Dependent drop downs allow you to limit the values displayed in one drop down based on the value selected in another drop down. For example, the this Lead Tracker sample asks for the 'Lead Region' (America, Asia, Europe) and then for a 'Country' within that region.
This is actually requires relatively complex logic, but AppSheet tries to make it simple. Dependent dropdowns are driven by a separate lookup table.
In the sample, there is a separate 'Regions' lookup table with two columns: 'Region' and 'Country'. This acts as the lookup table for allowed combinations of regions and countries. Here is the table data used in the sample.
The 'Lead Region' column has a regular Valid_If constraint: Regions[Region]. Therefore, when a new entry is being added, the input for this column shows three choices: America, Asia, and Europe.
Likewise, the 'Country' column also specifies a similar Valid_If constraint: Regions[Country]. However, because it follows the 'Lead Region' column and because both specify columns from the same lookup table 'Regions', AppSheet recognizes the intent and implements a dependent dropdown.
Internally, AppSheet creates an expression to capture the allowed set of values for the 'Country' column. The expression must say (in English!):
- Look at the Regions table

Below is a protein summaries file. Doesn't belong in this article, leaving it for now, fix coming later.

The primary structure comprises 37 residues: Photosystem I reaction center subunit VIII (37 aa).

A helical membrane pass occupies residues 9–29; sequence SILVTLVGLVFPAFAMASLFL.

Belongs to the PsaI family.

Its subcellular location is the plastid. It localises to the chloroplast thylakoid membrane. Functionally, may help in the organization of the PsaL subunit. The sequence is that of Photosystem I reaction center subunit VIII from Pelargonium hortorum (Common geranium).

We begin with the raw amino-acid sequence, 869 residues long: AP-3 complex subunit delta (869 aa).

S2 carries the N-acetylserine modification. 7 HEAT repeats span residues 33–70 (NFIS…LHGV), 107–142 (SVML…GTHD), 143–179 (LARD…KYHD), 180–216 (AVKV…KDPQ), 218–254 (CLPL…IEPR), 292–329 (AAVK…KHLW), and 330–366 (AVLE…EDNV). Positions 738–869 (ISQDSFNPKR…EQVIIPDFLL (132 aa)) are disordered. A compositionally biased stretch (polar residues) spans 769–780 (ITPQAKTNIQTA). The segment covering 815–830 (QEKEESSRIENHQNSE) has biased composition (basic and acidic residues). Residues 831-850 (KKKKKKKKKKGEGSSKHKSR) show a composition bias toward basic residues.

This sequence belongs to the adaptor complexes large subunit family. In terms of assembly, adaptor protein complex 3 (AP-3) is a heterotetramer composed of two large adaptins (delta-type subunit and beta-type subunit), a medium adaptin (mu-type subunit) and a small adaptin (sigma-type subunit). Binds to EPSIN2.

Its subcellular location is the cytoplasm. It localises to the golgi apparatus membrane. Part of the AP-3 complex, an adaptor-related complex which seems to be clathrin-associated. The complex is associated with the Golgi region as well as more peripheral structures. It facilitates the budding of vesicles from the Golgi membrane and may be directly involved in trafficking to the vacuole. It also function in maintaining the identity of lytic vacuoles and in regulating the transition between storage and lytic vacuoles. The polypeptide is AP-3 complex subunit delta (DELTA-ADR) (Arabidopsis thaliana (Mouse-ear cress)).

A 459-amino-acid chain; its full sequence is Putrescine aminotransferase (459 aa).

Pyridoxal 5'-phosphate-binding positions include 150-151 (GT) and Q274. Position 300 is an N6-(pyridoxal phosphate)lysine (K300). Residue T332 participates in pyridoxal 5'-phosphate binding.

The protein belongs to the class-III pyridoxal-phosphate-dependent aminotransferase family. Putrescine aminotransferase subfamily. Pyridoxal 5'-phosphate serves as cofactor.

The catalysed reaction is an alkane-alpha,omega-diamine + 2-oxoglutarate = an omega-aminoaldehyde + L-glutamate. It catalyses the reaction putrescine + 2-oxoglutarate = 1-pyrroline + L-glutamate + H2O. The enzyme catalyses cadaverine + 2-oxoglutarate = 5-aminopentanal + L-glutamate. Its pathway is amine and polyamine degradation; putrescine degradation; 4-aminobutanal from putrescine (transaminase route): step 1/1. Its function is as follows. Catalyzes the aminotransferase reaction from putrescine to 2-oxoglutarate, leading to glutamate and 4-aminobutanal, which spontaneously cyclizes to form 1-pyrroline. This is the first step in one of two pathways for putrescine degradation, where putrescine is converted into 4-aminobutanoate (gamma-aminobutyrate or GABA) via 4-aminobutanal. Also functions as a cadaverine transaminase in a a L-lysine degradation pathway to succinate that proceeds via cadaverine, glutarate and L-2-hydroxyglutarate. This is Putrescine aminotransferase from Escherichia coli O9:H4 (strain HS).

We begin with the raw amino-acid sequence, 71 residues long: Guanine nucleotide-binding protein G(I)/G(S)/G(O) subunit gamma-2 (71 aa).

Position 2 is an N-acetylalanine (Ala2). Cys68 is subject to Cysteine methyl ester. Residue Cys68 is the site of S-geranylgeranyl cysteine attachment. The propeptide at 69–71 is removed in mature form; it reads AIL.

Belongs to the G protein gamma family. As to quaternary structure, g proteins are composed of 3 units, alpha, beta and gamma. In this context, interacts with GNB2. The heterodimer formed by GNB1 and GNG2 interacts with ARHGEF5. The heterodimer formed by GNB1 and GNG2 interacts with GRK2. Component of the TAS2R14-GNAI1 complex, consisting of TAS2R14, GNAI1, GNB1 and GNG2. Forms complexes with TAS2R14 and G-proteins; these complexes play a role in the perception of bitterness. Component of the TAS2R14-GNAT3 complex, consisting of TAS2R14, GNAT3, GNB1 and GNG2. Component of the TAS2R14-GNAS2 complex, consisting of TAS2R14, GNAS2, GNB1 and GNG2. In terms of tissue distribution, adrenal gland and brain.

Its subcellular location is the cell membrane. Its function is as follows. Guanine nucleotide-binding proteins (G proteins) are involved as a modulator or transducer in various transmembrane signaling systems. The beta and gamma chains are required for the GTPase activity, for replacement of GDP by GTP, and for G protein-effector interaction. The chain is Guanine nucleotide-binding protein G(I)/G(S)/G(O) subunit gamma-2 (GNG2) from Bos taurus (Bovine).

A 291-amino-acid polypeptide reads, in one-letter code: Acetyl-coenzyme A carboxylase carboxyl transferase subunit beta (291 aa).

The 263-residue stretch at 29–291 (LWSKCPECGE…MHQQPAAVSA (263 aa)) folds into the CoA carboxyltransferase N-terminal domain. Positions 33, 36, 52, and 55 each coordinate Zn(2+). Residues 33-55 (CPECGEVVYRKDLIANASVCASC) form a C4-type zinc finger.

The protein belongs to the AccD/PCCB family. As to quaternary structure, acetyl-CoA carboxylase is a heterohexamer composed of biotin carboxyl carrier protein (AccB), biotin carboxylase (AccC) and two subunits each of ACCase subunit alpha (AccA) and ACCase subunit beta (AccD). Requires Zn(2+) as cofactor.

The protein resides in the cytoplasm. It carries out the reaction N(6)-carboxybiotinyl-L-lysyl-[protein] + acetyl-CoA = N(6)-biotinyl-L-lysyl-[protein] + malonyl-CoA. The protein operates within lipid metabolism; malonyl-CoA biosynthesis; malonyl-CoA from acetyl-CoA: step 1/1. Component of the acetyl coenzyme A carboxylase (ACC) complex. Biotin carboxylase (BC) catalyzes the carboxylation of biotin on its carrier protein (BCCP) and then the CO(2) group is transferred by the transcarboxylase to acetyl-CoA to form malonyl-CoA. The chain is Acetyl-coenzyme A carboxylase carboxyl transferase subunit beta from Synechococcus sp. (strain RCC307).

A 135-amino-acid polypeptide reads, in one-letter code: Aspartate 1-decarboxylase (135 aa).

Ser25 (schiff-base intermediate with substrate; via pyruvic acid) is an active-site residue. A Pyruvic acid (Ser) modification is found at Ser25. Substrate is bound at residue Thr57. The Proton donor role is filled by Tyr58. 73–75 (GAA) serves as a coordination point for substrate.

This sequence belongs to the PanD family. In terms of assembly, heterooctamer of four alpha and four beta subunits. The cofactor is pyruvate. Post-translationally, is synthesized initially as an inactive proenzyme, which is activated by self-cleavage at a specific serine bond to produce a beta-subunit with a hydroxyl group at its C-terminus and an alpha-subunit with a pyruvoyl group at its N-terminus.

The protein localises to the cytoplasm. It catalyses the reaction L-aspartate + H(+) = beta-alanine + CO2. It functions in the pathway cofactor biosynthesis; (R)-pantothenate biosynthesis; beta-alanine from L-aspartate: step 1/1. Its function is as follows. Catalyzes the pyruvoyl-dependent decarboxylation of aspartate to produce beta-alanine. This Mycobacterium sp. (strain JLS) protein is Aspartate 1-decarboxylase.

- Filter the rows to make sure that the Region column of the table matches the value in the 'Lead Region' column of the row being edited in the form
- Now extract the 'Country' column from those filtered rows
- Eliminate any duplicates --- these are the allowed countries!
- Recompute this list each time the 'Lead Region' is changed
Strictly for an expression afficionado, here is the full underlying AppSheet expression: IN( [_THIS], SELECT(Regions[Country], [_THISROW].[Lead Region] = [Region]))
While most app creators will never need to express something this complicated, you could infact provide this expression as a Valid_If constraint. It is useful to know for advanced use cases. For example, instead of using an equality condition, an app creator could use inequality or richer expressions to build very expressive dynamic dropdowns.